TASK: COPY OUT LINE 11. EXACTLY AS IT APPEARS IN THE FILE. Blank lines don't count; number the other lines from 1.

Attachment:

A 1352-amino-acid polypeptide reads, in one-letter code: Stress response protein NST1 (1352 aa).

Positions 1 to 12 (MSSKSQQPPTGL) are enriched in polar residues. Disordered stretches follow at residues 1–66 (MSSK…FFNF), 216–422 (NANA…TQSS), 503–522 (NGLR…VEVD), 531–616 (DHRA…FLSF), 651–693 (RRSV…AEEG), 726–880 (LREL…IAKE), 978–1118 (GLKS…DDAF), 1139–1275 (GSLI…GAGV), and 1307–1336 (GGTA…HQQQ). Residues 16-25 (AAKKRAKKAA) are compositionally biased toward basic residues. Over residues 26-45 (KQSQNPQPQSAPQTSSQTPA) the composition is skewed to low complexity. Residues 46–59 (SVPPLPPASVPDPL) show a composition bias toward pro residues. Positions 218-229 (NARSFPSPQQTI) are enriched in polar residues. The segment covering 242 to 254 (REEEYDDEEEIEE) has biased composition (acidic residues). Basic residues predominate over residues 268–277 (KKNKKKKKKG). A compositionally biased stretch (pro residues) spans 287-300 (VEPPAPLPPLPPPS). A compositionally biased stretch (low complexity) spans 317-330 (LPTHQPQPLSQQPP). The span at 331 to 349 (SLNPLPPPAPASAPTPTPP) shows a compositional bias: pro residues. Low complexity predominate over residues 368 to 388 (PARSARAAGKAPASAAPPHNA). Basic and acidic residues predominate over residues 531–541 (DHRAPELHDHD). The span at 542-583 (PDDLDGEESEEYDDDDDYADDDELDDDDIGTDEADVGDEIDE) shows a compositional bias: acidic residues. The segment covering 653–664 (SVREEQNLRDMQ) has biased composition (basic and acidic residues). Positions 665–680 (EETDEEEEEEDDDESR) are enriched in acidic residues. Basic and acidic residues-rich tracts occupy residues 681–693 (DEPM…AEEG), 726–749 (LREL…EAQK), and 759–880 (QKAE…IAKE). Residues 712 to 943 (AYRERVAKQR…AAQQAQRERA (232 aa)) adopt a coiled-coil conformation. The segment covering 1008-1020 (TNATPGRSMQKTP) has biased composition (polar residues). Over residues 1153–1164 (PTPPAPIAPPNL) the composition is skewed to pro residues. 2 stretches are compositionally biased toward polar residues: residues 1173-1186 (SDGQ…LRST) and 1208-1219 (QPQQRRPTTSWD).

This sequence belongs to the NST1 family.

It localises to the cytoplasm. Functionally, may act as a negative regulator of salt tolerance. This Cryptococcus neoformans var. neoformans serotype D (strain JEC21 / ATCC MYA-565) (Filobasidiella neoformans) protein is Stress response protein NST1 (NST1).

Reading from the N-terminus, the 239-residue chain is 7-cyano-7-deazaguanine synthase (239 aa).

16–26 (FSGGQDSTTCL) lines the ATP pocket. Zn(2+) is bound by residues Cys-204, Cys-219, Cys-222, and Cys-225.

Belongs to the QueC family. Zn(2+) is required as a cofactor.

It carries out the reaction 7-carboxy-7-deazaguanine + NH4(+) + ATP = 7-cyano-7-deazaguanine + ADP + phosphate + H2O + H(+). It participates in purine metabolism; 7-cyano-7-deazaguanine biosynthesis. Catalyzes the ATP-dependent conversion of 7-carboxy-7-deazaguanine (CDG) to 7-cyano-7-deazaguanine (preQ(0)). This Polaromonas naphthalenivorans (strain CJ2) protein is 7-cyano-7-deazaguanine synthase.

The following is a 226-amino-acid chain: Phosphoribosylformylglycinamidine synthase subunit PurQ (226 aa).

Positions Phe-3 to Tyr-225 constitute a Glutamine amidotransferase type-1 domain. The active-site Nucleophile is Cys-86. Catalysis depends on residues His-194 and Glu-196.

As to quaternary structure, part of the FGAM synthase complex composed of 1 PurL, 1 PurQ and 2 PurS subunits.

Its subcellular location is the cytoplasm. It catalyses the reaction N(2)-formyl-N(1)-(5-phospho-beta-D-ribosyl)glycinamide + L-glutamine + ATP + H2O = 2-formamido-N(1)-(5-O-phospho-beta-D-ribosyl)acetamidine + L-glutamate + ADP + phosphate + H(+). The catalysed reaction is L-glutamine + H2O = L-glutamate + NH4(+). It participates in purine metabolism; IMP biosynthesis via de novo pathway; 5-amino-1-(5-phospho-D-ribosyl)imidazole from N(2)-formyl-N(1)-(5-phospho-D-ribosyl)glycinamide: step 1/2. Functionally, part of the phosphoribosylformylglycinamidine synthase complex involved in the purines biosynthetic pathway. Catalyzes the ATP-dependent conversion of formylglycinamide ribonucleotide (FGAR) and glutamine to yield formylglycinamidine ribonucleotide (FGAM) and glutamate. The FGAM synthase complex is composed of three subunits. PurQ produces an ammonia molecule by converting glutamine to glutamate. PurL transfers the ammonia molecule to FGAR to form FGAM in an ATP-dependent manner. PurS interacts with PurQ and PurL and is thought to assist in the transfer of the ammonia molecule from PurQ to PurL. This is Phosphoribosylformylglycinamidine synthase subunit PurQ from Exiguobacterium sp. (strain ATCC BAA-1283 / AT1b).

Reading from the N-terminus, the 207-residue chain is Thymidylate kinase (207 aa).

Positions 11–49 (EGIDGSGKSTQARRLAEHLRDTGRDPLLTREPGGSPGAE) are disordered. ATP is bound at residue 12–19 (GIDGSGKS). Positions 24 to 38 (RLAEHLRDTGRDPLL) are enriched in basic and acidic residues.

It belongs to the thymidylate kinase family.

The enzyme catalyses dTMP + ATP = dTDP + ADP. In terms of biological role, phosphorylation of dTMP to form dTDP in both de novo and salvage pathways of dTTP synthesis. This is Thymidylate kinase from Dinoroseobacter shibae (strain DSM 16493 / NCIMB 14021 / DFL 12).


As to quaternary structure, part of the FGAM synthase complex composed of 1 PurL, 1 PurQ and 2 PurS subunits.